Field Mushrooms Photos & Pictures
Agaricus campestris is commonly known as the field mushroom or, in North America, meadow mushroom. It is a widely eaten gilled mushroom closely related to the cultivated button mushroom. The cap is white, may have fine scales, and is 5 to 10 centimetres (2.0 to 3.9 in) in diameter; it is first hemispherical in shape before flattening out with maturity. The gills are initially pink, then red-brown and finally a dark brown, as is the spore print.
Agaricus campestris is common in fields and grassy areas after rain from late summer onwards worldwide. It is often found on lawns in suburban areas. Appearing in small groups, in fairy rings, or solitary. Owing to the demise of horse drawn vehicles, and the subsequent decrease in the number of horses on pasture, the old ‘white outs’ of years gone by are becoming rare events. This species is rarely found in woodland.
It is widely collected and eaten, even by those who would not normally eat wild mushrooms. This mushroom is not commercially cultivated on account of its fast maturing and short shelf-life. Culinary uses of the meadow mushroom include eating it sauteed or fried, in sauces, or even sliced raw and included in salads. In flavor and texture, this mushroom is almost identical to the white button mushroom available in grocery stores in the United States.
Button Mushrooms Photos & Pictures
Agaricus bisporus—known variously as the common mushroom, button mushroom, white mushroom, table mushroom, cremini, Champignon mushroom, crimini mushroom, Swiss brown mushrooms, Roman brown mushrooms, Italian brown, Italian mushroom, or cultivated mushroom—is an edible basidiomycete mushroom native to grasslands in Europe and North America. Agaricus bisporus is cultivated in more than 70 countries and is one of the most commonly and widely consumed mushrooms in the world.
The pileus or cap of the original wild species is a pale grey-brown in color, with broad, flat scales on a paler background and fading toward the margins. It is first hemispherical in shape before flattening out with maturity.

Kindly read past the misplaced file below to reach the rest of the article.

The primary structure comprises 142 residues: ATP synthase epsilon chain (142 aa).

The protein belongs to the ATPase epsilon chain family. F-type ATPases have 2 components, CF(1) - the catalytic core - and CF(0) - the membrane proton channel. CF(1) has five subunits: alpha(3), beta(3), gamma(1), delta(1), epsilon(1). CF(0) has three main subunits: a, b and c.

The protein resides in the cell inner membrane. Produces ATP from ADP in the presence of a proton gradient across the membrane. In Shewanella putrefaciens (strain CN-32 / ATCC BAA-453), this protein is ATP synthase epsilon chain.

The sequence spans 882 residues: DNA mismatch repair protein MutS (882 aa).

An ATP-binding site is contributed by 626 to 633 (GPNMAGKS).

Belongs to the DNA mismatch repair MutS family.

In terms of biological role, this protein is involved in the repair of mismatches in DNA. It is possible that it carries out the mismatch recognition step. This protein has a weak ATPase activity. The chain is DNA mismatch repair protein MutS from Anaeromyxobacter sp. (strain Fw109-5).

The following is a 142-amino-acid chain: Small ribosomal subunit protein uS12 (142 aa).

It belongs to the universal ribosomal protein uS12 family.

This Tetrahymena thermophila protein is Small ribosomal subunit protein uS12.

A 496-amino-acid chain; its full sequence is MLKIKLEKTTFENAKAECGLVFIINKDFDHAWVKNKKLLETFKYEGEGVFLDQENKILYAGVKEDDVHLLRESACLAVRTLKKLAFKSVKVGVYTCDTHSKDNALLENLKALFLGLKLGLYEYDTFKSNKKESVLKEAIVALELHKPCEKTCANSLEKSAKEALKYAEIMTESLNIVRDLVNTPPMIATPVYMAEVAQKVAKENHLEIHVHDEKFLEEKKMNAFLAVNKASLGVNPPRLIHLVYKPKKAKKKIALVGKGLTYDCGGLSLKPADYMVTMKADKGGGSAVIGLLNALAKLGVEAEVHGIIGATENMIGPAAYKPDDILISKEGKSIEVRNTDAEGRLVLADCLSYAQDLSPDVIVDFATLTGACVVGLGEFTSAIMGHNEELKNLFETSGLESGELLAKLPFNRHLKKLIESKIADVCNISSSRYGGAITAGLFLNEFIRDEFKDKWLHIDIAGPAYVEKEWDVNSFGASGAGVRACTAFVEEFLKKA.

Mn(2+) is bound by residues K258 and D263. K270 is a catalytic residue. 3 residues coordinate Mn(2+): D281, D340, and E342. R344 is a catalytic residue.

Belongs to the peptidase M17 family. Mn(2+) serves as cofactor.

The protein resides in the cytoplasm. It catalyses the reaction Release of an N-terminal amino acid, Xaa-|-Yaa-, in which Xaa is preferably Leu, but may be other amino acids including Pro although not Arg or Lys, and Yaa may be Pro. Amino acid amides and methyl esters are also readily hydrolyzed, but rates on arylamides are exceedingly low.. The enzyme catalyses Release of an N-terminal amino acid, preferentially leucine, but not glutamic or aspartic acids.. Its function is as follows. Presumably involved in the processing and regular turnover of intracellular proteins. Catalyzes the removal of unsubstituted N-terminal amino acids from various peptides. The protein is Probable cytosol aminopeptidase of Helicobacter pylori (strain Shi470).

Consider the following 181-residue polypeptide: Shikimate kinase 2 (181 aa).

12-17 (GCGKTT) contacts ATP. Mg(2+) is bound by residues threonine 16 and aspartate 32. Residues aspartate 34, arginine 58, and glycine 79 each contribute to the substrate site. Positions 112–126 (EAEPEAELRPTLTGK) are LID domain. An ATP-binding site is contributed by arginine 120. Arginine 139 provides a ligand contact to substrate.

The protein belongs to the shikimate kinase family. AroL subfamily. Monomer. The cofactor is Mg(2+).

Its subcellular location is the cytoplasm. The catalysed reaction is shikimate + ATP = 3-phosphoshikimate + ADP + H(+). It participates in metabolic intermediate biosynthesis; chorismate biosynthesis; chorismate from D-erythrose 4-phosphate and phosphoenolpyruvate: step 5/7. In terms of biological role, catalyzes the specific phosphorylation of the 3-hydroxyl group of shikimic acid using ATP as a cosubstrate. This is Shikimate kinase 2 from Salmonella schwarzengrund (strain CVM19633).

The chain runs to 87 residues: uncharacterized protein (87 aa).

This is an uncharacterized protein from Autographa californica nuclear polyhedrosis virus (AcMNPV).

Button Mushrooms is now cultivated in at least 70 countries around the world.Global production in the early 1990s was reported to be more than 1.5 billion kg, worth more than US$ 2 billion.
The common mushroom could be confused with young specimens of the deadly poisonous destroying angel (Amanita sp.)
The portobello in Northern Italy is called “cappellone” which means “big hat”. It is a large These are flat, dark open-capped mushrooms with a distinctive brown skin. When cooked it is firm and meaty with a full flavour. The portobello also called portabella is really simply a brown crimini mushroom in disguise.
Shiitake Mushrooms Photos & Pictures
The Shiitake (Lentinula edodes) is an edible mushroom native to East Asia, which is cultivated and consumed in many Asian countries, as well as being dried and exported to many countries around the world. It is a feature of many Asian cuisines including Vietnamese, Chinese, Japanese, Korean and Thai. In the East, the shiitake mushroom has long been considered a delicacy as well as a medicinal mushroom.
Shiitake are native to China and Japan and have been grown in both Japan and China since prehistoric times. They have been cultivated for over 1,000 years. The oldest record regarding the shiitake mushroom dates back to AD 199 at the time of Emperor Chūai in Japan. However, the first written record of shiitake cultivation can be traced to Wu Sang Kwuang, born during the Sung Dynasty (AD 960–1127).